Blasphemous cartoons’ reproduction ‘racist act’

Blasphemous cartoons’ reproduction ‘racist act’
Updated 15 January 2015

Blasphemous cartoons’ reproduction ‘racist act’

Blasphemous cartoons’ reproduction ‘racist act’

CAIRO: Egypt’s Grand Mufti warned the French newspaper Charlie Hebdo on Tuesday against publishing blasphemous material, saying it was a racist act that would incite hatred and upset Muslims around the world.
Charlie Hebdo is due to publish a front page on Wednesday showing a sacrilegious caricature in its first edition since gunmen attacked the weekly’s offices in Paris last Wednesday.
“This edition will cause a new wave of hatred in French and Western society in general and what the magazine is doing does not serve coexistence or a dialogue between civilizations,” the office of Grand Mufti Shawqi Allam, one of the region’s most influential clerics, said in a statement.
“This is an unwarranted provocation against the feelings of ... Muslims around the world.”
The mufti described the attack on Charlie Hebdo as “terrorist” and Egypt’s Al-Azhar has referred to the attack as a criminal act.
The grand mufti’s office called on the French government to reject what he called the “racist act” by Charlie Hebdo, accusing the newspaper of seeking to provoke “religious strife... and deepen hatred.”
Turkish President Tayyip Erdogan has accused the West of hypocrisy. “The West’s hypocrisy is obvious. As Muslims, we’ve never taken part in terrorist massacres. Behind these lie racism, hate speech and Islamophobia,” he said.
Meanwhile, French Prime Minister Manuel Valls told members of Parliament Tuesday that France is not at war against Islam and Muslims. “France is at war with terrorism, jihadism and radicalism,” he said.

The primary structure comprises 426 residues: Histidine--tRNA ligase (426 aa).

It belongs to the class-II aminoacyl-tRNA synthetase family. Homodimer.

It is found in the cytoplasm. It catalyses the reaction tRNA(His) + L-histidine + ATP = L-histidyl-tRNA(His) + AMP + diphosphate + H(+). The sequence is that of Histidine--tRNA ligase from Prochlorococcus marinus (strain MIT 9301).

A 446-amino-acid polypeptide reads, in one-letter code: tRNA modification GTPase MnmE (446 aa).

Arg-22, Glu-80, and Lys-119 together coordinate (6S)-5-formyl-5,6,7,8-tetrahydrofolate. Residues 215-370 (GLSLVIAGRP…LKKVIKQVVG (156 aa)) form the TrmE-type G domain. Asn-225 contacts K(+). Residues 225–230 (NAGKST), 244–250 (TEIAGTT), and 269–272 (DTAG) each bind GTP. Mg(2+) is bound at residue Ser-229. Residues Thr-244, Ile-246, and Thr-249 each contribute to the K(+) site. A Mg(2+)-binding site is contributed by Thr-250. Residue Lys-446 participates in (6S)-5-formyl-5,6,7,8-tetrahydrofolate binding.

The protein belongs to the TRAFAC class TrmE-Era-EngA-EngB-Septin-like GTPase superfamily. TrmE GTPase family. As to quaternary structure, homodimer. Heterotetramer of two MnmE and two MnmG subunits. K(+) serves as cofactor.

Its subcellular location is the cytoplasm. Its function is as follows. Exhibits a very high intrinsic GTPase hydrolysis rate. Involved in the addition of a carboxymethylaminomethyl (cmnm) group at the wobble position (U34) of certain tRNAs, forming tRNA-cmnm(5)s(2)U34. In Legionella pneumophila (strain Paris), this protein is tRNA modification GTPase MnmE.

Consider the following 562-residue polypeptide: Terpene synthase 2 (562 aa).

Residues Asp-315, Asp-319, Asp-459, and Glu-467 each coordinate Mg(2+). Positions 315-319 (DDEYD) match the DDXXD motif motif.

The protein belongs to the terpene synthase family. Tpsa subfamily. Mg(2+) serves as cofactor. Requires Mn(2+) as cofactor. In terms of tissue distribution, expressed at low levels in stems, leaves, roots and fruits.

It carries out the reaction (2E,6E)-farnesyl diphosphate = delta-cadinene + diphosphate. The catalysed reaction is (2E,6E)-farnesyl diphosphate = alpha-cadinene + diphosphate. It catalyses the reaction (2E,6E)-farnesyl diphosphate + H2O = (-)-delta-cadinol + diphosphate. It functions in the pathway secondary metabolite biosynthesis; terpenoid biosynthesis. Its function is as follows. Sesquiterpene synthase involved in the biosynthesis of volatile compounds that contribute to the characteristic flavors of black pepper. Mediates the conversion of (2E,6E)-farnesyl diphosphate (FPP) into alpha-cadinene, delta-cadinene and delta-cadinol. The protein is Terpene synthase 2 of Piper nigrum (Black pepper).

Separately, thousands of people joined German political and religious leaders at a Muslim community rally against Islamophobia on Tuesday.
Speakers at Berlin’s Brandenburg Gate remembered the victims of the Paris attacks and called for religious tolerance and unity.
Chancellor Angela Merkel and half of her Cabinet were among the guests at a wreath-laying ceremony outside the French Embassy and listened as an imam recited Qur’anic verses condemning the taking of life.
Sending a rebuke to a growing anti-Islamic movement in Germany, she said: “Hatred, racism and extremism have no place in this country. We are a country based on democracy, tolerance and openness to the world.”


Russia’s second coronavirus vaccine ‘100% effective’, watchdog tells media

Russia’s second coronavirus vaccine ‘100% effective’, watchdog tells media
Updated 23 min 52 sec ago

Russia’s second coronavirus vaccine ‘100% effective’, watchdog tells media

Russia’s second coronavirus vaccine ‘100% effective’, watchdog tells media
  • ‘The effectiveness of the vaccine is made up of its immunological effectiveness and preventative effectiveness’

MOSCOW: A candidate COVID-19 vaccine known as EpiVacCorona, Russia’s second to be registered, proved “100 percent effective” in early-stage trials, Russian consumer health watchdog Rospotrebnadzor has told local media.
The data, based on Phase I and II trials, were released before the start of a larger Phase III trial which would normally involve thousands of participants and a placebo group as a comparison.
“The effectiveness of the vaccine is made up of its immunological effectiveness and preventative effectiveness,” the TASS news agency reported, citing Rospotrebnadzor.
“According to results of the first and second phases of clinical trials, the immunological effectiveness of the EpiVacCorona vaccine is 100 percent.”
The Phase I and II studies tested the safety, reactogenicity and immunogenicity of the potential vaccine in 100 people aged 18-60, according to the state trials register.
Russia began testing EpiVacCorona, which is being developed by Siberia’s Vector Institute, in November.
Earlier that month, Moscow said its other approved vaccine, Sputnik V, was 92 percent effective at protecting people from COVID-19 based on interim results.
Russia has said it can inoculate 60 percent of its population against COVID-19 this year, and although the Sputnik V vaccine has been readily available in Moscow, the rollout across the country has been slow.
Russian President Vladimir Putin has ordered mass vaccinations to start this week.
EpiVacCorona will be used in mass vaccinations from March, Deputy Prime Minister Tatiana Golikova told the Interfax news agency.
Russia has reported 3,612,800 coronavirus cases, the world’s fourth-highest total. Its death toll from the virus stands at 66,623.